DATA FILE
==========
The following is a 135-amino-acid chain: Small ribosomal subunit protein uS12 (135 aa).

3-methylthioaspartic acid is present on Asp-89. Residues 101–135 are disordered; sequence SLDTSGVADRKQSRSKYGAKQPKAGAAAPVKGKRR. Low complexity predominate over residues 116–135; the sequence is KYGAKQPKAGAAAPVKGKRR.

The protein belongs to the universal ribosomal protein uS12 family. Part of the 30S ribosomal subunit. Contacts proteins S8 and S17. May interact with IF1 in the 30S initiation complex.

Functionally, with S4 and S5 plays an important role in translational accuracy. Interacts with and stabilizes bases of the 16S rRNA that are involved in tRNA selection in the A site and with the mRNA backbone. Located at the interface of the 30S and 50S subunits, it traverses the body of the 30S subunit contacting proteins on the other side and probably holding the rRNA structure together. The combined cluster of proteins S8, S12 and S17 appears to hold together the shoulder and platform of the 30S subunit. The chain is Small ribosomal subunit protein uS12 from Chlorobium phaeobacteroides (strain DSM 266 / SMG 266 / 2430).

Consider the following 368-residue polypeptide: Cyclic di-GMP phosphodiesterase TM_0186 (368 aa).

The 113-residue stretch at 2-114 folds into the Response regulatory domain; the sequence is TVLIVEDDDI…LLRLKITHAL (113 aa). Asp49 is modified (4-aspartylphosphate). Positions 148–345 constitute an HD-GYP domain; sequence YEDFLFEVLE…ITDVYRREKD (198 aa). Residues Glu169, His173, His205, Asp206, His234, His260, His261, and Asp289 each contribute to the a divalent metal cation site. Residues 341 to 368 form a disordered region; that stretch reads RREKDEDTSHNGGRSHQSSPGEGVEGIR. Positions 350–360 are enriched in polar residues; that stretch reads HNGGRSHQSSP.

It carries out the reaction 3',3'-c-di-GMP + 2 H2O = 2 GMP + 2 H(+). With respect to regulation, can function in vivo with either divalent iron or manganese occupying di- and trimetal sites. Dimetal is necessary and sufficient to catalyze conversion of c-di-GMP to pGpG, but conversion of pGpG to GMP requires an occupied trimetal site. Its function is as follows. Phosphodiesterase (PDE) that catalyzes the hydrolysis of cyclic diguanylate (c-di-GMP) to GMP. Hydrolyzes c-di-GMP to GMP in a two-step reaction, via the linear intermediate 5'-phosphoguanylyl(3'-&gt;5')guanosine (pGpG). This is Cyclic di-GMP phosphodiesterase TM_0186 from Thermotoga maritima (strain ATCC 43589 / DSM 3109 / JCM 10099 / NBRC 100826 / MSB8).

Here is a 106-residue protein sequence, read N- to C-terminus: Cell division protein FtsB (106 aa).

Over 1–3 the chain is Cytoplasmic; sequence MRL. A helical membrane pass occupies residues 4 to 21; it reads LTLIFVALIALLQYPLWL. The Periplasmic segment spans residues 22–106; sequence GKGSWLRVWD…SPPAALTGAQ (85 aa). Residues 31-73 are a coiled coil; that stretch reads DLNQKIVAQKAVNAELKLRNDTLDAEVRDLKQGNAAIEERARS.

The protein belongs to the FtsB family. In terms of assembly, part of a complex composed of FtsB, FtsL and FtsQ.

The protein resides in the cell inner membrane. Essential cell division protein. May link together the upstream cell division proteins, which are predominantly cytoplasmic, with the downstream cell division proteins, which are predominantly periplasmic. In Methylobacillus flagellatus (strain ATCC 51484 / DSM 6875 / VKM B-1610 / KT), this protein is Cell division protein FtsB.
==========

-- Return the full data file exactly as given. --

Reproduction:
The following is a 135-amino-acid chain: Small ribosomal subunit protein uS12 (135 aa).

3-methylthioaspartic acid is present on Asp-89. Residues 101–135 are disordered; sequence SLDTSGVADRKQSRSKYGAKQPKAGAAAPVKGKRR. Low complexity predominate over residues 116–135; the sequence is KYGAKQPKAGAAAPVKGKRR.

The protein belongs to the universal ribosomal protein uS12 family. Part of the 30S ribosomal subunit. Contacts proteins S8 and S17. May interact with IF1 in the 30S initiation complex.

Functionally, with S4 and S5 plays an important role in translational accuracy. Interacts with and stabilizes bases of the 16S rRNA that are involved in tRNA selection in the A site and with the mRNA backbone. Located at the interface of the 30S and 50S subunits, it traverses the body of the 30S subunit contacting proteins on the other side and probably holding the rRNA structure together. The combined cluster of proteins S8, S12 and S17 appears to hold together the shoulder and platform of the 30S subunit. The chain is Small ribosomal subunit protein uS12 from Chlorobium phaeobacteroides (strain DSM 266 / SMG 266 / 2430).

Consider the following 368-residue polypeptide: Cyclic di-GMP phosphodiesterase TM_0186 (368 aa).

The 113-residue stretch at 2-114 folds into the Response regulatory domain; the sequence is TVLIVEDDDI…LLRLKITHAL (113 aa). Asp49 is modified (4-aspartylphosphate). Positions 148–345 constitute an HD-GYP domain; sequence YEDFLFEVLE…ITDVYRREKD (198 aa). Residues Glu169, His173, His205, Asp206, His234, His260, His261, and Asp289 each contribute to the a divalent metal cation site. Residues 341 to 368 form a disordered region; that stretch reads RREKDEDTSHNGGRSHQSSPGEGVEGIR. Positions 350–360 are enriched in polar residues; that stretch reads HNGGRSHQSSP.

It carries out the reaction 3',3'-c-di-GMP + 2 H2O = 2 GMP + 2 H(+). With respect to regulation, can function in vivo with either divalent iron or manganese occupying di- and trimetal sites. Dimetal is necessary and sufficient to catalyze conversion of c-di-GMP to pGpG, but conversion of pGpG to GMP requires an occupied trimetal site. Its function is as follows. Phosphodiesterase (PDE) that catalyzes the hydrolysis of cyclic diguanylate (c-di-GMP) to GMP. Hydrolyzes c-di-GMP to GMP in a two-step reaction, via the linear intermediate 5'-phosphoguanylyl(3'-&gt;5')guanosine (pGpG). This is Cyclic di-GMP phosphodiesterase TM_0186 from Thermotoga maritima (strain ATCC 43589 / DSM 3109 / JCM 10099 / NBRC 100826 / MSB8).

Here is a 106-residue protein sequence, read N- to C-terminus: Cell division protein FtsB (106 aa).

Over 1–3 the chain is Cytoplasmic; sequence MRL. A helical membrane pass occupies residues 4 to 21; it reads LTLIFVALIALLQYPLWL. The Periplasmic segment spans residues 22–106; sequence GKGSWLRVWD…SPPAALTGAQ (85 aa). Residues 31-73 are a coiled coil; that stretch reads DLNQKIVAQKAVNAELKLRNDTLDAEVRDLKQGNAAIEERARS.

The protein belongs to the FtsB family. In terms of assembly, part of a complex composed of FtsB, FtsL and FtsQ.

The protein resides in the cell inner membrane. Essential cell division protein. May link together the upstream cell division proteins, which are predominantly cytoplasmic, with the downstream cell division proteins, which are predominantly periplasmic. In Methylobacillus flagellatus (strain ATCC 51484 / DSM 6875 / VKM B-1610 / KT), this protein is Cell division protein FtsB.